By Clint Thompson
Sandy soils dominate the soil landscape for vegetable production throughout Florida, according to University of Florida (UF)/IFAS. They provide growers distinct advantages, such as an ease of tillage and production of the earliest vegetable crops. However, a key disadvantage is the ability of nutrients to be leached, specifically with nitrogen, potassium and phosphorous.
Leaching refers to nutrients being drained away from the soil by excessive water, either from rain or irrigation. That’s why it is essential that growers manage their fertilizer programs and irrigation scheduling carefully.
“From a grower’s standpoint, every time you have nutrient leaching, you’re losing money. With that respect, all of the nutrients, you don’t want any to be leached,” said Eric Simmone, UF/IFAS Northeast Extension District Director.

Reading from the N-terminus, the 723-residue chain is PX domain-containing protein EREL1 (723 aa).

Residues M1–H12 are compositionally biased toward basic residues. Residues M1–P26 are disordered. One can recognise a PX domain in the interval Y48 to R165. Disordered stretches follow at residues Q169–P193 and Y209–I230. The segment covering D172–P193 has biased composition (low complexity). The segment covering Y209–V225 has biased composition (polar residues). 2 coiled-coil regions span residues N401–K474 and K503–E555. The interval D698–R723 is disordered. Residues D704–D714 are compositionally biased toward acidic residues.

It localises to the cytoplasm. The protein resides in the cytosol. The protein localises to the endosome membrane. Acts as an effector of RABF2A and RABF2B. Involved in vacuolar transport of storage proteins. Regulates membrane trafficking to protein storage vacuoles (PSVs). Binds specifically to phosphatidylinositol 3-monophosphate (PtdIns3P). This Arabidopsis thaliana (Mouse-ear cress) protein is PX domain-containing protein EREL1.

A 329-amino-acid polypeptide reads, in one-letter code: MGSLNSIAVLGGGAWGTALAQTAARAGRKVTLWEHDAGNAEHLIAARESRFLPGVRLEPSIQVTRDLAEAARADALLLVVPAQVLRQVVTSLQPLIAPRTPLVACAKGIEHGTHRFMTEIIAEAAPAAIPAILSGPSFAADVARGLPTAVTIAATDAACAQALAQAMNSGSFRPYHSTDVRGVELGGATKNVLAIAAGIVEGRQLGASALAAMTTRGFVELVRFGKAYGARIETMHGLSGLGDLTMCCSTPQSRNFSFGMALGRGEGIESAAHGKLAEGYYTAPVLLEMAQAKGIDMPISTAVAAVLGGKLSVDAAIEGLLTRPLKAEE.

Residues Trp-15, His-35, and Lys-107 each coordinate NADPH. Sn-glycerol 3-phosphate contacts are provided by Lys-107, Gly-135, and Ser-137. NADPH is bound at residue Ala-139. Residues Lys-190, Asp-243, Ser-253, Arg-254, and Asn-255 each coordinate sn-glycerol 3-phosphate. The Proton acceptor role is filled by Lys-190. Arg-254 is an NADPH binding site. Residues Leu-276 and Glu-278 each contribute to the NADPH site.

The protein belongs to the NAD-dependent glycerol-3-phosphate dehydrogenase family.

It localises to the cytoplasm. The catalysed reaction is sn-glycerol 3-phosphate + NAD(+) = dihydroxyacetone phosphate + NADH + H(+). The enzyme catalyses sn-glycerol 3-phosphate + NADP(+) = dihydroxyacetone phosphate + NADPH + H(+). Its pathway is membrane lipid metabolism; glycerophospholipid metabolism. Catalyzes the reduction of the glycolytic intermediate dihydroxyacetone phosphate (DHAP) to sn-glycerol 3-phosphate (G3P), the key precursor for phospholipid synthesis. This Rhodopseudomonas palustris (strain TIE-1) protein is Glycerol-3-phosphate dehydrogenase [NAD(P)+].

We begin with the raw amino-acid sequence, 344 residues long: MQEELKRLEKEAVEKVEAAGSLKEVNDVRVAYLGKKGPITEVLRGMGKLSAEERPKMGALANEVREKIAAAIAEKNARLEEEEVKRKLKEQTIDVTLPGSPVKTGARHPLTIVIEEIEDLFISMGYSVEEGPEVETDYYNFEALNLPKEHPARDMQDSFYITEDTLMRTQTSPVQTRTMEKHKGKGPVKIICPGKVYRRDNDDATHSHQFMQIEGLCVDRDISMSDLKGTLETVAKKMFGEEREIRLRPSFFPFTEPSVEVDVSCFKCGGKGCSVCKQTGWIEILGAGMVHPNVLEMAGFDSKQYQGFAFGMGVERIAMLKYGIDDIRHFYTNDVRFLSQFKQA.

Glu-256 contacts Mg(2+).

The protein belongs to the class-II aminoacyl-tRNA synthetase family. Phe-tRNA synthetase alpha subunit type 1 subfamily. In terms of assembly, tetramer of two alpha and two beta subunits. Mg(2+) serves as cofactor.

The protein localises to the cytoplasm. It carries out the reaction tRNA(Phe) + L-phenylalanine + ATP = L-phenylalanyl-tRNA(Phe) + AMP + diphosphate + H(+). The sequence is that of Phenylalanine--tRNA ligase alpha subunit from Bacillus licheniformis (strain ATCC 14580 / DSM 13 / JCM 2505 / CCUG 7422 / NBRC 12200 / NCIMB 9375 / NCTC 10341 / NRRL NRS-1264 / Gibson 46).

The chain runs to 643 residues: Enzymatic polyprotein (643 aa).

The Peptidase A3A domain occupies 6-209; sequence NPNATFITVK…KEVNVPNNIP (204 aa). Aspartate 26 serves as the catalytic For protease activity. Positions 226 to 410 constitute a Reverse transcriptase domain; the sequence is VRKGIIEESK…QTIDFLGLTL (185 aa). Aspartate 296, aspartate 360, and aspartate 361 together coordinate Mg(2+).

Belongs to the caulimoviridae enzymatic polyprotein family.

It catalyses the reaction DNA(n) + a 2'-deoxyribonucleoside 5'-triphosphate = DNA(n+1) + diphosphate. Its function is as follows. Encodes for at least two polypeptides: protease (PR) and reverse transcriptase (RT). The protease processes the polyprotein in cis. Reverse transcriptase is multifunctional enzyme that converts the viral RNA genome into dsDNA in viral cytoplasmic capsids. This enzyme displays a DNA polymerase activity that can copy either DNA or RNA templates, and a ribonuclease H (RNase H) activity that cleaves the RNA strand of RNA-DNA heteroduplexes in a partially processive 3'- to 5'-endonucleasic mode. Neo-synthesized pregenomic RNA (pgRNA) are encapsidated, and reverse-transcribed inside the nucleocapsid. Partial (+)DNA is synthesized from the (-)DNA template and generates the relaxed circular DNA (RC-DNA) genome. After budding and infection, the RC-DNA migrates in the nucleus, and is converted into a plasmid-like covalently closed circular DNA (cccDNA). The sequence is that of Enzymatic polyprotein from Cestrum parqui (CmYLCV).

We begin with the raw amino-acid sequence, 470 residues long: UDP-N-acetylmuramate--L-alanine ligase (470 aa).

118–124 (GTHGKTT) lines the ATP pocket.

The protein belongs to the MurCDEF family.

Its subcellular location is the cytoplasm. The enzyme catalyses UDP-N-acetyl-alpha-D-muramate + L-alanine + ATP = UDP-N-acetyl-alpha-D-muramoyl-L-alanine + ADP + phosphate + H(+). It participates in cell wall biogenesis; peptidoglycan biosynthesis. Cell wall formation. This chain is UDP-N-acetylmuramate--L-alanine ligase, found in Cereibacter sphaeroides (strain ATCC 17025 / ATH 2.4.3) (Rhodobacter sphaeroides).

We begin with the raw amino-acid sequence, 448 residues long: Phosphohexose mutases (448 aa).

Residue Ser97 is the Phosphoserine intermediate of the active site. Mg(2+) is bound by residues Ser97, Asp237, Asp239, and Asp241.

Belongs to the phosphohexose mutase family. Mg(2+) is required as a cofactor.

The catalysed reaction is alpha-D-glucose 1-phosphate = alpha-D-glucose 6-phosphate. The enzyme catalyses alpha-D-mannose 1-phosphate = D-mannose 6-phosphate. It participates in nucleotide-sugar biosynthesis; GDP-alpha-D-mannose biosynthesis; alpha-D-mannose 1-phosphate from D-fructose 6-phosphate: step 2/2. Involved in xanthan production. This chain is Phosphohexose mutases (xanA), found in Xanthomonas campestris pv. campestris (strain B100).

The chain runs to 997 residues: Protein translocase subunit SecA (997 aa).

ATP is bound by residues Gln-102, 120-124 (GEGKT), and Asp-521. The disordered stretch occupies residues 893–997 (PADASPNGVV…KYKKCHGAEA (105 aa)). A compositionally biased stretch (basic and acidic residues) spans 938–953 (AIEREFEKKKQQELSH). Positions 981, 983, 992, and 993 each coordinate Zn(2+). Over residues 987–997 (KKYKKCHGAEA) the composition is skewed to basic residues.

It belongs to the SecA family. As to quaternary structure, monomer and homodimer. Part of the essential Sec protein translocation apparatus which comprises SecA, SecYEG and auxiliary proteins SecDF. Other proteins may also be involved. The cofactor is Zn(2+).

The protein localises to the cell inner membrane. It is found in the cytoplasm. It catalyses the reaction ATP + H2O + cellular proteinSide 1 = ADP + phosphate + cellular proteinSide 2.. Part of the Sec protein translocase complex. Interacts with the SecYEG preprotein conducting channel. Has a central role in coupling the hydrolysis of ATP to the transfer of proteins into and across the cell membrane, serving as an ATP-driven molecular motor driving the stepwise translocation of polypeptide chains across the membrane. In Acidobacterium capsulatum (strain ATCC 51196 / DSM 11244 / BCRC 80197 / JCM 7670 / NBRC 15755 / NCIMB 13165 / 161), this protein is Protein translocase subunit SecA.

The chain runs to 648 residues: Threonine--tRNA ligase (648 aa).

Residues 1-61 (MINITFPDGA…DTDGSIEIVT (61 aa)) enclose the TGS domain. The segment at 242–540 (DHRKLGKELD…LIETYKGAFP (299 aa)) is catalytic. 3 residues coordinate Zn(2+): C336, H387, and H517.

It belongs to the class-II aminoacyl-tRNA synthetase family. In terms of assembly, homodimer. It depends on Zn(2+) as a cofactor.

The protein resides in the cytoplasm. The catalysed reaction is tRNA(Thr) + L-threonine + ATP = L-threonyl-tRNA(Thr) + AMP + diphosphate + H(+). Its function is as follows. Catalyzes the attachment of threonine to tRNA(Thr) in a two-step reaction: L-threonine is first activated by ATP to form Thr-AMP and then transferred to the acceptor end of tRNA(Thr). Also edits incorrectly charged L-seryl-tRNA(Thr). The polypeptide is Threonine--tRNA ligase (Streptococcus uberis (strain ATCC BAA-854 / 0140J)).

While all nutrients are valuable, some are more limited in certain areas of the state than others. This speaks to the added importance of avoiding nutrients being leached after they are applied.
“From an environmental standpoint, you have different types of ecosystems. Some ecosystems are phosphorous limited, and some others are nitrogen limited. In a nitrogen limited watershed, you don’t want nitrate leaching. That’s going to be mostly North Florida,” Simmone said. “In South Florida, the big ecosystem starts from the lake and goes down to the Everglades. It’s all about phosphorous. It’s difficult to paint a blanket situation of what is the important nutrient. It is on an ecosystem-by-ecosystem basis.”
Soil tests are recommended so farmers have an idea of what nutrients are in the soil and what needs to be applied before planting begins. However, since nitrogen can leach rapidly, its application is required every growing season. It is not dependent on soil test results.